August 27, 2008


Athena telling Diomedes to chill out. Image courtesy of wikipedia.

The Goat Rope series on the Odyssey of Homer continues, along with links and comments about current events. If you like this kind of thing, please click on earlier posts.

It is a fact of life that war has for thousands of years been a kind of entertainment, particularly for those not engaged in it at the time. This is also true when Odysseus finally makes it to his next-to-the-last stop on his lengthy journey home from the Trojan War.

He is hosted, pretty graciously, by the prosperous and peaceful Phaeacians. His hosts even offer games in his honor, although not those involving the fighting arts. As his host the ruler Alcinous put it,

We're hardly world-class boxers or wrestlers, I admit,
but we can race like the wind, we're champion sailors too,
and always dear to our hearts, the feast, the lyre and dance
and changes of fresh clothes, our warm baths and beds.

While they're not much for fighting, they love hearing about it. The blind bard Demodocus (see yesterday's post) enthralls his listeners, although his all-too-realistic songs of the Trojan War cause cause the battle-weary Odysseus to hide his face and cry.

As Jonathan Shay, author of Odysseus in America: Combat Trauma and the Trials of Homecoming, put it,

The gulf between Odysseus and his civilian hosts is visible in their drastically different responses to the songs of Demodocus. This bard is the genuine article--the Muse whispers the truth of the war at Troy in his ear when he composes his songs. His songs, narrative poems like the Iliad, reduce Odysseus to tears, which he tries to hide. Afterward he proclaims that Demodocus sings with the truth of someone who was there himself. The Phaeacian civilians love these epic poems of war...--along with the harper's dance music and his bedroom farces...It's all the same to them. It's all entertainment. But for Odysseus, the truth-filled stories of the Trojan War open the gates of grief.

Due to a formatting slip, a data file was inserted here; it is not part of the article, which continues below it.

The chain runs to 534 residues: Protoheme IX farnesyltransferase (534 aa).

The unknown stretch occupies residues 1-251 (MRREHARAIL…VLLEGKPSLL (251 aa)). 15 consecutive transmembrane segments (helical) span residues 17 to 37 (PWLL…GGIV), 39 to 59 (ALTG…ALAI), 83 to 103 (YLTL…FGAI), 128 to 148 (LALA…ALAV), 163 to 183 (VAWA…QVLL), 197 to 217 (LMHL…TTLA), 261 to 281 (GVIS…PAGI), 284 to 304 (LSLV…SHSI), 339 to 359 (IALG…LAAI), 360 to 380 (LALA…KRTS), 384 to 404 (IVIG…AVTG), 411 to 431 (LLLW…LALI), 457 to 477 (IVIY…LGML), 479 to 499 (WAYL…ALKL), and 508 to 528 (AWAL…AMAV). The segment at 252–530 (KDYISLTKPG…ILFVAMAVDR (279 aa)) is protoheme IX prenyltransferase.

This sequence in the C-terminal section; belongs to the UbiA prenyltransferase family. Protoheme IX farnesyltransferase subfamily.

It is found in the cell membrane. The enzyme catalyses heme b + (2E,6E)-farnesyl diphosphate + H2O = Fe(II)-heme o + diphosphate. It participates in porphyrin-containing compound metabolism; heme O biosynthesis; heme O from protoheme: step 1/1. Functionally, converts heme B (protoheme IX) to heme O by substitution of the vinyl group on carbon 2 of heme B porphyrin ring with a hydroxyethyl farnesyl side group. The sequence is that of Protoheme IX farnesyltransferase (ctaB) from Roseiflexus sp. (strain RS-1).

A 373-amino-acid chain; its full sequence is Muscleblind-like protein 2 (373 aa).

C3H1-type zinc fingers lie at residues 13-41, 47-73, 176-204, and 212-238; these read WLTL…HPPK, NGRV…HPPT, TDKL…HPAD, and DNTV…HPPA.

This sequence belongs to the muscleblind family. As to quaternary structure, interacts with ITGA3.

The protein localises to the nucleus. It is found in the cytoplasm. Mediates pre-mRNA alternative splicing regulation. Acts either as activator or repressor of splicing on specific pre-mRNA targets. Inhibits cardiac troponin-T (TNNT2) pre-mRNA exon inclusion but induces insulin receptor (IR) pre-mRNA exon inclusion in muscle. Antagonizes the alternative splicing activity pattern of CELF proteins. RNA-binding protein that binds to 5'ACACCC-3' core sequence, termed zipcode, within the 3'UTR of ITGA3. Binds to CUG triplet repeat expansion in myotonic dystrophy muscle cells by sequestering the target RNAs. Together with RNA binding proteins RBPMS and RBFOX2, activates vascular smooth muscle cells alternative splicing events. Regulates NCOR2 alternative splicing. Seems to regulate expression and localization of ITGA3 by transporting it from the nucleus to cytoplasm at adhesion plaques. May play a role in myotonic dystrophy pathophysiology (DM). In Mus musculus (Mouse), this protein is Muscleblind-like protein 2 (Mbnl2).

The Phaeacians aren't bad people. They just don't get it. Shay uses an example from the present to make his point:

Picture this scene: A Vietnam combat veteran goes to a family wedding some ten years after his service. (Odysseus is ten years out from Troy.) The band plays a Jimi Hendrix piece that reminds him of a dead friend, blindsiding him with emotion. He tries to conceal his tears, but a rich relative notices and says, "Why aren't you over that Vietnam stuff yet?..."

The song of Demodocus causes Odysseus to reveal himself and he finally begins to tell his own tale of the long way home. About which more tomorrow.

SPEAKING OF HOMER, here's an item on the evolutionary psychology of the Iliad and one on its use of humor.

POVERTY DAY. Yesterday the Census Bureau released information on poverty, income and health coverage for 2000. Here's some commentary by Robert Greenstein of the Center on Budget and Policy Priorities, along with a link to the Census data and here's an analysis of state data from the WV Center on Budget and Policy.

Short version of the data: poverty didn't change much. There was a small increase in median incomes and a small drop in the number of people without health coverage--BUT, and this is a big but--the numbers don't reflect the effects of the current recession. Also, if 2007 was the peak year of the economic expansion, the health care and poverty numbers are still worse than those of 2000.

AN ECONOMY FOR EVERYBODY? Three out of four Americans think the economy is getting worse. Here are some options for getting there.

MONKEY EMPATHY. Capuchin monkeys enjoy giving to other monkeys. Could it be the monastic influence?

URGENT NEANDERTHAL UPDATE. They might have been smarter than we thought.

MEDICAID. West Virginia's redesigned Medicaid program, called Mountain Health Choices, continues to be controversial. This Gazette article discusses a survey that showed most people in the program don't understand the two-tiered program, which offers a Basic and Enhanced set of benefits. Many people wind up in the basic program, which limits services and prescriptions, by default.


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